3 Big Questions for the New Yum China Spin-Off (KFC, Pizza Hut)

Jeffrey Towson asks the big questions in the wake of the decision to spin off one of the biggest food franchise success stories in China

PUBLISHED : Wednesday, 21 October, 2015, 8:48am
UPDATED : Wednesday, 21 October, 2015, 3:33pm

So Yum China is being spun-off. A reasonable move that should give them increased focus. But what happens after the spin-off is much more important. And I have three questions about that.

#1 - Who is the new Sam Su?

Yum’s success in China was not because of its franchise. There are hundreds of franchises. It was overwhelmingly because they got to China early and had great management.

That great management was former China CEO Sam Su (and his team). He is a native of Taiwan and was a veteran of Proctor & Gamble Taiwan. He also came to KFC China early in his career and committed for the long-term. That is what you are looking for in the head of Yum China.

I believe Sam is now 62 years old. And I believe his replacement Micky Pant is 60 years old. Explain to me the logic of replacing a retiring 62 year old CEO with a 60 year old? And a 60 year old with no China experience that I can see. So no offense to Micky Pant (who I’m sure is a nice guy) but I’m assuming he’s a caretaker or transitional CEO.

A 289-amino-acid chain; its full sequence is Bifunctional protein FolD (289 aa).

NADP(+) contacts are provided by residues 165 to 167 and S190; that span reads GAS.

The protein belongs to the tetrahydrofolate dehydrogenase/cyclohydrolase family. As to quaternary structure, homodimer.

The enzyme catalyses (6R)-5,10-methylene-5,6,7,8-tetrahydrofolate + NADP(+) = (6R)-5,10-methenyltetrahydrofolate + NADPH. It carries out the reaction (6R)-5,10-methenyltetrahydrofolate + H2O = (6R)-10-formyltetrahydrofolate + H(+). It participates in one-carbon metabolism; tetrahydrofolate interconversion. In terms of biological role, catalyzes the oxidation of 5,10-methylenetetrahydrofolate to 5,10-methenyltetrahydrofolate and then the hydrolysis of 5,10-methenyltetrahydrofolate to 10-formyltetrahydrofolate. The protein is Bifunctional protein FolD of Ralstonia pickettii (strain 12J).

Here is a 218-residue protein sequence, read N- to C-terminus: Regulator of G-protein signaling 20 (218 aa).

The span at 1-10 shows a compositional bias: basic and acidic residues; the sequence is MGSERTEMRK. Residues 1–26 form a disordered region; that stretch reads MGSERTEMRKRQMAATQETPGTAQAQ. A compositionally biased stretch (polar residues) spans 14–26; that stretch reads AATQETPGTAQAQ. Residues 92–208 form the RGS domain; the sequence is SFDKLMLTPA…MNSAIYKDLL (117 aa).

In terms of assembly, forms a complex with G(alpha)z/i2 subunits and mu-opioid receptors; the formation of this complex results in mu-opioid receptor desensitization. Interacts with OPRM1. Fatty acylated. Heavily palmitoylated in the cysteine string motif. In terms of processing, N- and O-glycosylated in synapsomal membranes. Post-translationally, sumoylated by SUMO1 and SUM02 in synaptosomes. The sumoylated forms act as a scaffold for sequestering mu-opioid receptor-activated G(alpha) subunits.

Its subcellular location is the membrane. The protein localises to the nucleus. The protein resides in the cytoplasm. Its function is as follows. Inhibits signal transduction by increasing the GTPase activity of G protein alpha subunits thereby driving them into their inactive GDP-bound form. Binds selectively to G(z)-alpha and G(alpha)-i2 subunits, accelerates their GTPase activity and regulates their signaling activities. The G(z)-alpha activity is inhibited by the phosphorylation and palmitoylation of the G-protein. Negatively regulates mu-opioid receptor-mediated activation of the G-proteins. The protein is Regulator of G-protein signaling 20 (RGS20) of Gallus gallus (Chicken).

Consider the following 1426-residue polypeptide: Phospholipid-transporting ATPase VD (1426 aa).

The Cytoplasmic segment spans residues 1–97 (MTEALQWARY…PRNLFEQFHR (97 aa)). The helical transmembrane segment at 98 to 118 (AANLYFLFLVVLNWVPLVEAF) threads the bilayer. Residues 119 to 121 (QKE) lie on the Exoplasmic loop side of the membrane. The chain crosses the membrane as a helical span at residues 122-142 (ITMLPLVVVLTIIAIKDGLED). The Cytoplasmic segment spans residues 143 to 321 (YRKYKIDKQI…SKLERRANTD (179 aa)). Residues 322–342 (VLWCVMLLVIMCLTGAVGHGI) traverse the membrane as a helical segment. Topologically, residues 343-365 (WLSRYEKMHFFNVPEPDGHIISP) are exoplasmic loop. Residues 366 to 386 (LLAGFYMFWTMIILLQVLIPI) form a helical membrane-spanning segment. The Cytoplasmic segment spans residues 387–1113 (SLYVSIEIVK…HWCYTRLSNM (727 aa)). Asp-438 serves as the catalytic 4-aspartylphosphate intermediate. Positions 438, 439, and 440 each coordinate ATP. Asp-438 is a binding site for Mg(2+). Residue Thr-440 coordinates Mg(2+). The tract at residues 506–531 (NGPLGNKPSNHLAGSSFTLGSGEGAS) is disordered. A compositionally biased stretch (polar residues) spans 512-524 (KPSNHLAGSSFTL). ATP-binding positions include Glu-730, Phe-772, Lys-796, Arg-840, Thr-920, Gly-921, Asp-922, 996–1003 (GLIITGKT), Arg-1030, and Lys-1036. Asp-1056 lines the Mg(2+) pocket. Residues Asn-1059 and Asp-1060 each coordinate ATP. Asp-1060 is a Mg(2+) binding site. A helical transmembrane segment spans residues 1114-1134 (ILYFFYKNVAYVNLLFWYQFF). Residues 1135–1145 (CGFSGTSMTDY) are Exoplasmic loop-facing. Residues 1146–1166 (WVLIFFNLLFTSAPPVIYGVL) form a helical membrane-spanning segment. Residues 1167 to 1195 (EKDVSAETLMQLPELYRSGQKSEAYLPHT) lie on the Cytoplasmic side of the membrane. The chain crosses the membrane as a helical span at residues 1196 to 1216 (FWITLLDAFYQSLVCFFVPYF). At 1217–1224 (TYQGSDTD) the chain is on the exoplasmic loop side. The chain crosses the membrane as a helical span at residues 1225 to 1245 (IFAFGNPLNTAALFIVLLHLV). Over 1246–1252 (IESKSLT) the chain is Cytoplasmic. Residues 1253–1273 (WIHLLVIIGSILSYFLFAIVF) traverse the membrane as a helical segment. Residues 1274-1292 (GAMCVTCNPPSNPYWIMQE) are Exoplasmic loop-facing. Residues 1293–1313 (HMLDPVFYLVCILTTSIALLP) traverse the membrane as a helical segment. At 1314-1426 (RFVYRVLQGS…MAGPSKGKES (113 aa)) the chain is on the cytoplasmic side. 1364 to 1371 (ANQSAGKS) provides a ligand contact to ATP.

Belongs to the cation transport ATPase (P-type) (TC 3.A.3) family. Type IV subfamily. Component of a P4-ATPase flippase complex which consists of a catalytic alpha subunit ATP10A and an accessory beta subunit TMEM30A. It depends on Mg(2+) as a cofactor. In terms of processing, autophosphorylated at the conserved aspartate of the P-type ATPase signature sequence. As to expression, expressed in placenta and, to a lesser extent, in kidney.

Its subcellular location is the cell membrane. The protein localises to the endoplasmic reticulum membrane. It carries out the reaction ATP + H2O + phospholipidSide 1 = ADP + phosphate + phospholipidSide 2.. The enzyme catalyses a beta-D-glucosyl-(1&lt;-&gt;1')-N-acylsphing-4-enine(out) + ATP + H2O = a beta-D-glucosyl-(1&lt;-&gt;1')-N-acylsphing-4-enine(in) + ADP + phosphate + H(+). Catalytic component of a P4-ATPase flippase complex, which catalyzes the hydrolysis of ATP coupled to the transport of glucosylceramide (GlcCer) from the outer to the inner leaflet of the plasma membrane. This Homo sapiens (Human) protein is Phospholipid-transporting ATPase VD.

So my question is who the new Sam Su? Who is the China expert who will revitalize and grow this company for the next 10 years?

#2 - What happened to Sam’s successor?

Sam retiring wasn’t a surprise. He had been there for decades. I’m assuming he had a successor in place who was ready to take over. What happened? Why didn’t Joey Wat or Peter Kao take over?

In the last day, Yum has used the phrase “overwhelming Chinese management” to describe the new Yum China. That’s a curious phrase. I’d like to know who Sam designated as his successor (or possible successors) and why a normal succession didn’t happen. To an outsider, this appears bungled.

#3 - Are they going to franchise the China outlets?

Most of the China outlets are owned. Franchising new outlets could accelerate growth. While Yum’s 6,900 China outlets is a lot, it is small for China. You could have 3-4x that number. Franchising would get you there faster.

But franchising decreases operational control. That has big implications in general. And it is a real concern in a country rife with food safety issues.

Another idea is to franchise the existing outlets. That would really move the needle financially. It would free up a lot of capital, get the employees off the payroll and spike the return on equity.

Note: This is exactly what 3G Capital has done since acquiring Burger King. They shifted to franchises and have more than doubled their earnings in a few years. However I believe the China Burger King franchise is still under a master franchise agreement with Cartesian Capital in New York. So this may be mostly a non-China story.

Anyways, I wouldn’t be surprised if the activists bring up franchising almost immediately.